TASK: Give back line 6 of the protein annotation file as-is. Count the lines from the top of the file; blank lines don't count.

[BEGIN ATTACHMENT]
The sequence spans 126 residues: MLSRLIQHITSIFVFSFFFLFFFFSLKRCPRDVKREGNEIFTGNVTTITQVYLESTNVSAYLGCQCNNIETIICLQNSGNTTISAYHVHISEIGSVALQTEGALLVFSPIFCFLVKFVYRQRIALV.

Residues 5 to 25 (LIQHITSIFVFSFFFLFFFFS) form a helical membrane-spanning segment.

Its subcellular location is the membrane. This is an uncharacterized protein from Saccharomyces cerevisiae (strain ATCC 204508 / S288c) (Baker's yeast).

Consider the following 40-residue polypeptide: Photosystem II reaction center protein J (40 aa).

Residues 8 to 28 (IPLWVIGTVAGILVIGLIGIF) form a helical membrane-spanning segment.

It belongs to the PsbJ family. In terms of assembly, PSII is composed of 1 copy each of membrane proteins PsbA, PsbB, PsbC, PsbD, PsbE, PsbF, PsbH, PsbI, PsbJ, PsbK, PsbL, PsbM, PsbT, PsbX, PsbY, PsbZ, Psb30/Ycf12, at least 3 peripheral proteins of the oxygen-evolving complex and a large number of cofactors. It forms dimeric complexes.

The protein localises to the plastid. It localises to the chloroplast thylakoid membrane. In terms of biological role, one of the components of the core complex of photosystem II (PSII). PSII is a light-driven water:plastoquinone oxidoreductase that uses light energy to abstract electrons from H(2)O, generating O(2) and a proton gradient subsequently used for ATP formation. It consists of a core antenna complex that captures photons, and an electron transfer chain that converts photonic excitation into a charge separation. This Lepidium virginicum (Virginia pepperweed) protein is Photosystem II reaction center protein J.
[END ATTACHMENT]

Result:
It belongs to the PsbJ family. In terms of assembly, PSII is composed of 1 copy each of membrane proteins PsbA, PsbB, PsbC, PsbD, PsbE, PsbF, PsbH, PsbI, PsbJ, PsbK, PsbL, PsbM, PsbT, PsbX, PsbY, PsbZ, Psb30/Ycf12, at least 3 peripheral proteins of the oxygen-evolving complex and a large number of cofactors. It forms dimeric complexes.